How can we better support Sabbatical Officers and their mental health?

Today is University Mental Health Day, and lots of SUs are taking this opportunity to review their work, audit themselves and think about how they can better support students.

This is all great, but I wanted to take a moment to encourage those in the sector to think about their Sabbatical Officers and if the support methods are actually right for them.

Sabbs can often be so focused on supporting students that they can at times deprioritise their own mental health.

A Sabbatical Officer might only have a year in post, but they are often subjected to countless emotionally challenging experiences within that time.

From my own experience I had to cope with:

  • student suicide;
  • supporting a student subjected to racist behaviour;
  • supporting students facing the prospect of not being able to graduate due to debt;
  • complex disciplinary and complaint processes, including things like sexual assault.

I was unprepared for each of those experiences, and never considered that I might have to respond to them when I stood for office.

There were so few of us at Abertay SA, especially in my first year in post, that I didn’t remove myself from the situations and I always tried to help.

Each of these examples took their own toll on my mental health, and saw me deprioritise my personal life, work extra hours and at times become a little too invested in trying to help.

At the same time as supporting students I also had to lead our SA through:

  • overcoming a financial deficit;
  • major organisational change;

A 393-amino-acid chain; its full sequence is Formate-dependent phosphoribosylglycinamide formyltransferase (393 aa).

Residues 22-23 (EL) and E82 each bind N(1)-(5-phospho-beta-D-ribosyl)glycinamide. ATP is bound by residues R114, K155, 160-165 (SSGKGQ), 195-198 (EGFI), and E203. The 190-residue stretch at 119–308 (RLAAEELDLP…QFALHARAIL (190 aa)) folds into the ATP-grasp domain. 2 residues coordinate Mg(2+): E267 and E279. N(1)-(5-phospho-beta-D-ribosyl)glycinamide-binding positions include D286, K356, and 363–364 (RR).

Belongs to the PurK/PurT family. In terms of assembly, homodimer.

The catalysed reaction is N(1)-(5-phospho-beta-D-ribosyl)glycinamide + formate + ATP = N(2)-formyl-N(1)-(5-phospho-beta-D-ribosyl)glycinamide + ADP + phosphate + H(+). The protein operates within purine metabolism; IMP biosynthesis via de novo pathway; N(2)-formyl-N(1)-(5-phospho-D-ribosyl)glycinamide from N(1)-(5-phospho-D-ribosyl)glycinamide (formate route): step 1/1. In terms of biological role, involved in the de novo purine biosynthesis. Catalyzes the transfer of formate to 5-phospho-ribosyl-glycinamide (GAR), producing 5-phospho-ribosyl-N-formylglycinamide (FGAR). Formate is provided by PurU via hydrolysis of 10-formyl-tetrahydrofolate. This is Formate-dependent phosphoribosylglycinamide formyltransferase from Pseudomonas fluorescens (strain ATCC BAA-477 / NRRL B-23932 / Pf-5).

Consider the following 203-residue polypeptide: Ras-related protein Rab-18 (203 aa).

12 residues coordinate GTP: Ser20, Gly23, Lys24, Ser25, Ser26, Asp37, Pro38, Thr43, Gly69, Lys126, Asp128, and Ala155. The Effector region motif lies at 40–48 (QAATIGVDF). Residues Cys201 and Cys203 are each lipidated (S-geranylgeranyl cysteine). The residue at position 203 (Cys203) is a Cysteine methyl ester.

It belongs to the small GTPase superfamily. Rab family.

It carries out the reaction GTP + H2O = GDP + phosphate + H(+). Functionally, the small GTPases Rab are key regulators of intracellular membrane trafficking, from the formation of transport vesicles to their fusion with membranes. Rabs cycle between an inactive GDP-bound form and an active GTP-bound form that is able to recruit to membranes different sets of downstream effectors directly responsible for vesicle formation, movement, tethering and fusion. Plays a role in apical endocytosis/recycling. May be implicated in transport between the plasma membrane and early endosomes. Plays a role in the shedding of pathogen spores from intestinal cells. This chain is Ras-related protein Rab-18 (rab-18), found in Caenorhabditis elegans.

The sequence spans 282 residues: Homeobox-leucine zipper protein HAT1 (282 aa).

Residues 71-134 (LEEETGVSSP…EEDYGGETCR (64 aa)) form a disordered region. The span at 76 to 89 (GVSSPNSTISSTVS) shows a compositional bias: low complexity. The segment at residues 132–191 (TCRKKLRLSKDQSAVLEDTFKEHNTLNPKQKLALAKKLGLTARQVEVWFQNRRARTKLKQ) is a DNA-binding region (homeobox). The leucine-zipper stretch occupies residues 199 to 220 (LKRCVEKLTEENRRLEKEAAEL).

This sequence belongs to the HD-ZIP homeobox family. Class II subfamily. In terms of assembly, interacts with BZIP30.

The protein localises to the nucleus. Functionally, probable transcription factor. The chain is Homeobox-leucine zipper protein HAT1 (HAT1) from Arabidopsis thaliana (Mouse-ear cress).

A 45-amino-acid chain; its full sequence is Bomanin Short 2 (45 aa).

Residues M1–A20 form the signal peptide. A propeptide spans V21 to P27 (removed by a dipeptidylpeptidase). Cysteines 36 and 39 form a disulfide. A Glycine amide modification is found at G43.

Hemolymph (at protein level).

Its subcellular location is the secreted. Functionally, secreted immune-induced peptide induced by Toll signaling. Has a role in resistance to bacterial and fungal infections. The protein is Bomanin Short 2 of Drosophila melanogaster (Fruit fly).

• chief executive recruitment;
  • a lack of confidence in the SA from our university partner and our student population.

Each of those were also mentally challenging and required a significant amount of resilience to lead colleagues and students through them – but should that be expected? What would have happened if I ended up making myself ill from stress?

Many officers that I speak with, still report that they feel like there is a lack of support for them.

We all know that our Sabbs are overworked (and often underpaid!). We can all see that Sabbatical Officers are coming under increased challenge in from media when there is chance to take a pop at them.

We also know that each year we see a number of people standing down from office or opting not to re-run, in part due to their toxic experiences. Are we happy with that?

What can we do?

Five tips to support Sabbatical Officers and their own mental health

Each Sabbatical Officer will be different, and their support needs will be unique but I have added a few ideas below:

  1. Provide a good induction, including outlining their rights as employees and their ability to access things like sick pay/leave, and encourage officers to use TOIL and Annual Leave;
  2. Encourage a support network among peers, especially important for non-NUS SUs;
  3. Provide an external mentor, I see many SUs have an internal support for Officers, but what happens if the officer wants to discuss an issue that they may have with the SU itself?
  4. Ask if the officer would like professional, confidential supervision sessions from a trained professional;
  5. Ensure that there is resource to provide support (whatever that might be).

I’m unsure if the role of a Sabbatical Officer will ever be a less demanding one, but we can all try to be more kind and have a greater level of understanding when we are considering what our officers have to endure in post.

About the author:

Bill Yuksel is Business Manager at Peridot Partners. He supports progressive students’ unions to recruit brilliant leaders.